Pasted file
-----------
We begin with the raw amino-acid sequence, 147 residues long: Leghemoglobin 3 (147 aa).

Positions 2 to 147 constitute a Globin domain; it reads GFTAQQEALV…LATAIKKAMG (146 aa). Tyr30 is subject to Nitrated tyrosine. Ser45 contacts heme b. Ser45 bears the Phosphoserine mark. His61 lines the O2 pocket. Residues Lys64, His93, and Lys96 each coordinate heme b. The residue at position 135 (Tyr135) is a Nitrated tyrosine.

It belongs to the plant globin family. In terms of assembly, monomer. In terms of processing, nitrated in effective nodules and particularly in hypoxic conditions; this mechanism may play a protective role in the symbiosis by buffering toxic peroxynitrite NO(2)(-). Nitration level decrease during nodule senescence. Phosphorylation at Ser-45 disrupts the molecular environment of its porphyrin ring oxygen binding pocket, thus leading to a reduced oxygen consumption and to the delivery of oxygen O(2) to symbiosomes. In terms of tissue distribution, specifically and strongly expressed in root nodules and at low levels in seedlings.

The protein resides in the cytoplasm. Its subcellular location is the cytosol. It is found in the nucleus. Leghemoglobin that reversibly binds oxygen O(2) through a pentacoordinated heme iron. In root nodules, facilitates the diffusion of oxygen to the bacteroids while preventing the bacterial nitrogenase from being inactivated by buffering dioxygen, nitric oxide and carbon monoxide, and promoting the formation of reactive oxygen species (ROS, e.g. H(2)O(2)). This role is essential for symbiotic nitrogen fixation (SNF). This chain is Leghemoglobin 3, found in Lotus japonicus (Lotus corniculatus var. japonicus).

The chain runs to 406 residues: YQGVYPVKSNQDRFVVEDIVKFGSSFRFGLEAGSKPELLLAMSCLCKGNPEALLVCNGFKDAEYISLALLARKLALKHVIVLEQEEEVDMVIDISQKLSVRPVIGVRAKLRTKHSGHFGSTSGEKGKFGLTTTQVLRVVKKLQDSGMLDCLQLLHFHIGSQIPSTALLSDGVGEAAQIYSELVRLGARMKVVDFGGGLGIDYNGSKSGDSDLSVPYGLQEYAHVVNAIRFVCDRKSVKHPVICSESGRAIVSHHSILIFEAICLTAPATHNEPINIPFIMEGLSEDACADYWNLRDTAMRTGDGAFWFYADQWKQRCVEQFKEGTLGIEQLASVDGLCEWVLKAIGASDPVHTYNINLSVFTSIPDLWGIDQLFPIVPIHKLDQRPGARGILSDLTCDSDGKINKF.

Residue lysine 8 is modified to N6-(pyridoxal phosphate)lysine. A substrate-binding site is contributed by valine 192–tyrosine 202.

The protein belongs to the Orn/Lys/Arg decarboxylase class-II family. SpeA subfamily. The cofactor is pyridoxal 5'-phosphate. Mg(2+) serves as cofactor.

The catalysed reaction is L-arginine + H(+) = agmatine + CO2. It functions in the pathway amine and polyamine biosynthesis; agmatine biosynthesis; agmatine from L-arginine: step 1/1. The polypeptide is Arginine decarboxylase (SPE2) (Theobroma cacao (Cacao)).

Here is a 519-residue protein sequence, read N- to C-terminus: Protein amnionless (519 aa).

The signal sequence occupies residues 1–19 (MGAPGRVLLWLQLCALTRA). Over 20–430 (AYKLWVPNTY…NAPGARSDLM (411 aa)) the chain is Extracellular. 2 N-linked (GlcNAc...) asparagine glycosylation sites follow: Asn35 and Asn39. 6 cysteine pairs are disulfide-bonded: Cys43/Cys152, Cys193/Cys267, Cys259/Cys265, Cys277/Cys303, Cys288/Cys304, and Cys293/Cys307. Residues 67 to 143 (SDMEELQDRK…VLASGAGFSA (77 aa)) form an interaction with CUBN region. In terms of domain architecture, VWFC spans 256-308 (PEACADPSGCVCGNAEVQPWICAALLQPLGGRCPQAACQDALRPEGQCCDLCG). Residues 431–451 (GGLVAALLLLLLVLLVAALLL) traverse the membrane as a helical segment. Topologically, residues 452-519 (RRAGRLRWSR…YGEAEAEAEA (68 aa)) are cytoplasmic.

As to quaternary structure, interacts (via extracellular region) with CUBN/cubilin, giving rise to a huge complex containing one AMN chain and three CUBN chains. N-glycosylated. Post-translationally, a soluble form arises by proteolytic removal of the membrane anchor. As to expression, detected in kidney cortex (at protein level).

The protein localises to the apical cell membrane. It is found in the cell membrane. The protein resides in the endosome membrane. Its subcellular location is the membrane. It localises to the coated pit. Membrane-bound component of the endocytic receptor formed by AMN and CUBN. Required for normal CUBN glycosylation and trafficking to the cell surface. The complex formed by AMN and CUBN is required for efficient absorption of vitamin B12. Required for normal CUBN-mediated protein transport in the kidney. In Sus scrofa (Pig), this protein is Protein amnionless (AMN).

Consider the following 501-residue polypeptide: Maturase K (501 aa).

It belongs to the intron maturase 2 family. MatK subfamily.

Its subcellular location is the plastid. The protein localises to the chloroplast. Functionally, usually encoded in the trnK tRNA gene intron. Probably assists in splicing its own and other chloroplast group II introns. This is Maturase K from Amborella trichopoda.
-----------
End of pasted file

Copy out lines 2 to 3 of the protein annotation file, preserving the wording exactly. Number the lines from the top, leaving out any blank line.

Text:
Positions 2 to 147 constitute a Globin domain; it reads GFTAQQEALV…LATAIKKAMG (146 aa). Tyr30 is subject to Nitrated tyrosine. Ser45 contacts heme b. Ser45 bears the Phosphoserine mark. His61 lines the O2 pocket. Residues Lys64, His93, and Lys96 each coordinate heme b. The residue at position 135 (Tyr135) is a Nitrated tyrosine.

It belongs to the plant globin family. In terms of assembly, monomer. In terms of processing, nitrated in effective nodules and particularly in hypoxic conditions; this mechanism may play a protective role in the symbiosis by buffering toxic peroxynitrite NO(2)(-). Nitration level decrease during nodule senescence. Phosphorylation at Ser-45 disrupts the molecular environment of its porphyrin ring oxygen binding pocket, thus leading to a reduced oxygen consumption and to the delivery of oxygen O(2) to symbiosomes. In terms of tissue distribution, specifically and strongly expressed in root nodules and at low levels in seedlings.